[TV Announcer] Our campaign against the enemies of the public peace is gaining momentum. Today's figures for operations in the urban area alone account for the elimination of the total of 2,750 pounds of conventional editions. Eight hundred and thirty-six pounds of first editions and 17 pounds of manuscripts were also destroyed. Twenty-three antisocial elements were detained, pending re-education.
[Linda] Did you see that? Cousin Claudette's got a bouffant tonight.
[Linda] Cousin Claudette.
[Montag] Who is Cousin Claudette?
[Linda] The cousin announcer. The one you don't like.
[Montag] I don't like any of them.
[Linda] Why don't you get the kitchen family fixed? You are awful, Montag, really.
[Linda] Oh, hurry, hurry! I'll be on in a minute! Quickly! Quickly!
[Montag] I don't understand. How can you be in a play?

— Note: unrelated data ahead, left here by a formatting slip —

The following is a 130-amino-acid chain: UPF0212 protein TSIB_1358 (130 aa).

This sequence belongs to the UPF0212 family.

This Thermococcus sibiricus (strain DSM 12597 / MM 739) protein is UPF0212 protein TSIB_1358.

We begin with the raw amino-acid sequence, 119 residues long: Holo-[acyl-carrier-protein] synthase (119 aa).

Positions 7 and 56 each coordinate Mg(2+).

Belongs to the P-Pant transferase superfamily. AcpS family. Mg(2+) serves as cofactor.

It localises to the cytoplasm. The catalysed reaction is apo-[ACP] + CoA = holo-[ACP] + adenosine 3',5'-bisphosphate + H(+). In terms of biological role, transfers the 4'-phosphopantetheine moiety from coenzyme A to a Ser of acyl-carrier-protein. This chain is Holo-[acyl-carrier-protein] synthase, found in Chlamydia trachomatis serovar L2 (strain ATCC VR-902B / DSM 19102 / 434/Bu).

[Linda] They've written a play, you see, with one part missing. That's me. When the people look at me, then I have to speak. They ask me a question, and I have to say what I think. The play, it's beginning.
[TV Announcer] And now, for cousins everywhere, Our Family Theater. "Come Play With Us."
[Linda] [Flicking lighter]
[[TV Announcer] Naturally, in what you are about to see any similarity with the truth or with real life will be purely coincidental. Do bear that in mind. So, will you come play with us? You will? Good! I thought you would. Come in, cousins. Be one of the family.
[Bernard] Charles, you do realize what a dilemma this is? It's terribly difficult. I don't see any way out of it at all.
[Charles] Come, come, Bernard. Of course there's a way out. Now there are 13 of us so far, right? You want to invite Edward, which makes 14.
[Bernard] But if somebody's ill, Charles, then we should be back to 13 again.
[Charles] Precisely. Then we must invite more people.
[Bernard] That's an idea.